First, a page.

Story by Nick Erickson, Assistant Features Editor
Photo courtesy of Kelsey Yates
Held by the American Mock Trial Association, the 27th Annual Mid-South Invitation mock trial tournament was held in Murfreesboro, Tennessee November 10-11. For Murray State undergrad law student, Kelsey Yates, it was a taste of her future.
Participating in mock trial tournaments since the fall of 2016, Yates is president of the team comprised of four other attorneys. She said a lot of hard work goes into preparation for a tournament.
“We start working on our case problem at the beginning of the semester and we practice as a team for about three hours every Monday, with the attorneys meeting together every Tuesday,” Yates said. “Each attorney also works with their witnesses throughout the week on their own time.”
“A few weeks ago, we had a scrimmage with Western Kentucky University here in Murray,” Yates said. “It was judged by Circuit Court Judge Jamie Jameson.”
During preparation, students train to either play as a witness or an attorney. During the tournaments, they compete with up to 50 colleges.
The fall mock trial tournaments are held at Middle Tennessee State University in Murfreesboro, while the spring tournaments are held in downtown Louisville at the Jefferson County Hall of Justice.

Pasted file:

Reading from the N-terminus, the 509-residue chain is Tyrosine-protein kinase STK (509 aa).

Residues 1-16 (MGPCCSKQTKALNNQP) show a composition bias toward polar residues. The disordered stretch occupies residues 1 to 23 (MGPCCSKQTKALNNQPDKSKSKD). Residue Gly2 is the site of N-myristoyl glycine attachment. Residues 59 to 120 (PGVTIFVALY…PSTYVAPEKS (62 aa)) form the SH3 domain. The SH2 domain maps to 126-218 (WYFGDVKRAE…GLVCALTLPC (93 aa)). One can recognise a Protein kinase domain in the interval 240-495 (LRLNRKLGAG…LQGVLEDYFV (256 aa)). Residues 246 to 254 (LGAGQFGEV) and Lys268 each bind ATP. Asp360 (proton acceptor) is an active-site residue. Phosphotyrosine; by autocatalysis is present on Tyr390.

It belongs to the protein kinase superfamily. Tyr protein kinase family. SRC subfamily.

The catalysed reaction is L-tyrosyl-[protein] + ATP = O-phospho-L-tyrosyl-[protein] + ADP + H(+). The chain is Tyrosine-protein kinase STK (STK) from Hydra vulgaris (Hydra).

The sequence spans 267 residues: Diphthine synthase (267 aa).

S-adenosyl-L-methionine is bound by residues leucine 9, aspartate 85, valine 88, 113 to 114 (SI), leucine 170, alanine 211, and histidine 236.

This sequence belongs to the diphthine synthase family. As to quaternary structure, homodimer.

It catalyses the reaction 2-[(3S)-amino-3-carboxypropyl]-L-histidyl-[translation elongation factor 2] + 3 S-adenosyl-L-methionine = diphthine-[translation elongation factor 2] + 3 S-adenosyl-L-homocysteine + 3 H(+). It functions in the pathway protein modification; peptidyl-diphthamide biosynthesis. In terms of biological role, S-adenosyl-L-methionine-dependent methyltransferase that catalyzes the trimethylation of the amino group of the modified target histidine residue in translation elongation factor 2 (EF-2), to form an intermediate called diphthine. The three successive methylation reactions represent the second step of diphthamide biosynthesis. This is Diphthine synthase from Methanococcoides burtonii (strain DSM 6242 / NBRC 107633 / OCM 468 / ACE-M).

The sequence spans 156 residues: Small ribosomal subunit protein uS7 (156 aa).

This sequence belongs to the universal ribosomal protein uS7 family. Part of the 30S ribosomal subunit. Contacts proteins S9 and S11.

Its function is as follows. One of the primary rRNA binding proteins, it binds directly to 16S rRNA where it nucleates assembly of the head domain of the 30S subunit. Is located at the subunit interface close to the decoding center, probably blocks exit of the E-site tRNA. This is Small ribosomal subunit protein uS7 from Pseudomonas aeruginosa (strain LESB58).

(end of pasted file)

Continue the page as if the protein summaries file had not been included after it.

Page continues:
Yates said as the team gets closer to the tournament, they start practicing more and typically have a scrimmage with another university.
“We usually have one major AMTA (American Mock Trial Association) sanctioned tournament each semester,” Yates said. “A few weeks ago, we had a scrimmage with Western Kentucky University here in Murray and Circuit Court Judge Jamie Jameson judged it.”
Yates said participating in mock trials has taught her an incredible amount since she started doing them.
“Myself included, these tournaments really improve everyone’s confidence, public speaking skills, team skills and critical thinking abilities,” Yates said. “Additionally, there’s the chance to return with multiple attorney awards, witness awards and overall team awards.”
Yates said she is thankful for Paul D. Foote, assistant professor of political science and team coach, for his role in helping the team prepare for the mock trial tournaments.
“Dr. Foote has been coaching the team for a few years now and does a great job,” Yates said.
In addition to Foote, Yates said Attorney Chris Hendricks has served as the team’s attorney coach for the trials.
“He just started working with us this semester and he has already been an incredible help to the team,” Yates said.
Foote said the mock trial is “one great simulation,” and one of the best opportunities law students have to prepare for real trials.
“Once you put in hard work, it pays off in a great way,” Foote said. “Not only can participants win awards and put it on their resume, but is all around a fun experience.”